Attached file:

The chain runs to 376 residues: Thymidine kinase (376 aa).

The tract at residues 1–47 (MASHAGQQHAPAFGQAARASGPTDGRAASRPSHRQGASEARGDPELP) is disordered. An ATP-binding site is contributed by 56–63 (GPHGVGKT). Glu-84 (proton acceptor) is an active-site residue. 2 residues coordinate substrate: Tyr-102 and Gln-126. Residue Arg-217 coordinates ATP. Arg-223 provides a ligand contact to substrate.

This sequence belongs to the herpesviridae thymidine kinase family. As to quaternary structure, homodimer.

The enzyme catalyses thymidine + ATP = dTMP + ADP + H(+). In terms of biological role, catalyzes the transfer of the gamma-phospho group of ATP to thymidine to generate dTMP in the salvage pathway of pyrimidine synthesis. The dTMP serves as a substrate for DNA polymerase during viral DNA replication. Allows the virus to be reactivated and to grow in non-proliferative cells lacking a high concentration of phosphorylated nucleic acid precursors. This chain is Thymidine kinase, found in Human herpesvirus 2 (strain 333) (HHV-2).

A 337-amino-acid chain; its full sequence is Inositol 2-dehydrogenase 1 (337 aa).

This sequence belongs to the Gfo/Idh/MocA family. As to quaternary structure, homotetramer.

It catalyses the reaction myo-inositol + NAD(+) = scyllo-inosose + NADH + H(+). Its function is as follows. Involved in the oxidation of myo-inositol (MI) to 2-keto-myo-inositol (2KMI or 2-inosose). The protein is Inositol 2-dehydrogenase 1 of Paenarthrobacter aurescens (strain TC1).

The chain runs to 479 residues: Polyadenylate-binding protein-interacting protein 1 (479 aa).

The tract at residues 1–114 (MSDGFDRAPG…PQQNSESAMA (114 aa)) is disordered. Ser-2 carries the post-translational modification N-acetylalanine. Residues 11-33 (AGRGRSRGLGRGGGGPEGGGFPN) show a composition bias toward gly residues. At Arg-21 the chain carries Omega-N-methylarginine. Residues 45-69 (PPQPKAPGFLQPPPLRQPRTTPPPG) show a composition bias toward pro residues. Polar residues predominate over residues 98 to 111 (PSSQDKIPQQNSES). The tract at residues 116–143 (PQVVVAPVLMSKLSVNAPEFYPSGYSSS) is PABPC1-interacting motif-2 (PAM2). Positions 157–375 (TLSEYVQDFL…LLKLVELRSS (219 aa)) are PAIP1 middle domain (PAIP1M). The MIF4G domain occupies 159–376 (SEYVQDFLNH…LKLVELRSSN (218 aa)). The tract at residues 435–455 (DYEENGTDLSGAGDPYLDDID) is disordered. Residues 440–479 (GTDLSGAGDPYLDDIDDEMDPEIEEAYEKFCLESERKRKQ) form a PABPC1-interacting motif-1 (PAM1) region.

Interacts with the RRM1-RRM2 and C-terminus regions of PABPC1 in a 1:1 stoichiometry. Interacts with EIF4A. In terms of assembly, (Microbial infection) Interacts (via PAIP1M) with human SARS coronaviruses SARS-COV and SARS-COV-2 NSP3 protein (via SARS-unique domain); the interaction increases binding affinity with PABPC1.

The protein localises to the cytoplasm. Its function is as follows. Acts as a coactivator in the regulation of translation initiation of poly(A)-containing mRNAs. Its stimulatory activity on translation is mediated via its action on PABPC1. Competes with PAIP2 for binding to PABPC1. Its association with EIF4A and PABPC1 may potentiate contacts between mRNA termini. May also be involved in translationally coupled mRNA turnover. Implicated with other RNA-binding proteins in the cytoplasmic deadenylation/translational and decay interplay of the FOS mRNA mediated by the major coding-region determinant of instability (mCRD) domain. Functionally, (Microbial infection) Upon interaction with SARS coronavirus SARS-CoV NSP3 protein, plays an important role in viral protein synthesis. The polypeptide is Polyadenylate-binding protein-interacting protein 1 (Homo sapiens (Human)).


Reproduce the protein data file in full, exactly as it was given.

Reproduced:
The chain runs to 376 residues: Thymidine kinase (376 aa).

The tract at residues 1–47 (MASHAGQQHAPAFGQAARASGPTDGRAASRPSHRQGASEARGDPELP) is disordered. An ATP-binding site is contributed by 56–63 (GPHGVGKT). Glu-84 (proton acceptor) is an active-site residue. 2 residues coordinate substrate: Tyr-102 and Gln-126. Residue Arg-217 coordinates ATP. Arg-223 provides a ligand contact to substrate.

This sequence belongs to the herpesviridae thymidine kinase family. As to quaternary structure, homodimer.

The enzyme catalyses thymidine + ATP = dTMP + ADP + H(+). In terms of biological role, catalyzes the transfer of the gamma-phospho group of ATP to thymidine to generate dTMP in the salvage pathway of pyrimidine synthesis. The dTMP serves as a substrate for DNA polymerase during viral DNA replication. Allows the virus to be reactivated and to grow in non-proliferative cells lacking a high concentration of phosphorylated nucleic acid precursors. This chain is Thymidine kinase, found in Human herpesvirus 2 (strain 333) (HHV-2).

A 337-amino-acid chain; its full sequence is Inositol 2-dehydrogenase 1 (337 aa).

This sequence belongs to the Gfo/Idh/MocA family. As to quaternary structure, homotetramer.

It catalyses the reaction myo-inositol + NAD(+) = scyllo-inosose + NADH + H(+). Its function is as follows. Involved in the oxidation of myo-inositol (MI) to 2-keto-myo-inositol (2KMI or 2-inosose). The protein is Inositol 2-dehydrogenase 1 of Paenarthrobacter aurescens (strain TC1).

The chain runs to 479 residues: Polyadenylate-binding protein-interacting protein 1 (479 aa).

The tract at residues 1–114 (MSDGFDRAPG…PQQNSESAMA (114 aa)) is disordered. Ser-2 carries the post-translational modification N-acetylalanine. Residues 11-33 (AGRGRSRGLGRGGGGPEGGGFPN) show a composition bias toward gly residues. At Arg-21 the chain carries Omega-N-methylarginine. Residues 45-69 (PPQPKAPGFLQPPPLRQPRTTPPPG) show a composition bias toward pro residues. Polar residues predominate over residues 98 to 111 (PSSQDKIPQQNSES). The tract at residues 116–143 (PQVVVAPVLMSKLSVNAPEFYPSGYSSS) is PABPC1-interacting motif-2 (PAM2). Positions 157–375 (TLSEYVQDFL…LLKLVELRSS (219 aa)) are PAIP1 middle domain (PAIP1M). The MIF4G domain occupies 159–376 (SEYVQDFLNH…LKLVELRSSN (218 aa)). The tract at residues 435–455 (DYEENGTDLSGAGDPYLDDID) is disordered. Residues 440–479 (GTDLSGAGDPYLDDIDDEMDPEIEEAYEKFCLESERKRKQ) form a PABPC1-interacting motif-1 (PAM1) region.

Interacts with the RRM1-RRM2 and C-terminus regions of PABPC1 in a 1:1 stoichiometry. Interacts with EIF4A. In terms of assembly, (Microbial infection) Interacts (via PAIP1M) with human SARS coronaviruses SARS-COV and SARS-COV-2 NSP3 protein (via SARS-unique domain); the interaction increases binding affinity with PABPC1.

The protein localises to the cytoplasm. Its function is as follows. Acts as a coactivator in the regulation of translation initiation of poly(A)-containing mRNAs. Its stimulatory activity on translation is mediated via its action on PABPC1. Competes with PAIP2 for binding to PABPC1. Its association with EIF4A and PABPC1 may potentiate contacts between mRNA termini. May also be involved in translationally coupled mRNA turnover. Implicated with other RNA-binding proteins in the cytoplasmic deadenylation/translational and decay interplay of the FOS mRNA mediated by the major coding-region determinant of instability (mCRD) domain. Functionally, (Microbial infection) Upon interaction with SARS coronavirus SARS-CoV NSP3 protein, plays an important role in viral protein synthesis. The polypeptide is Polyadenylate-binding protein-interacting protein 1 (Homo sapiens (Human)).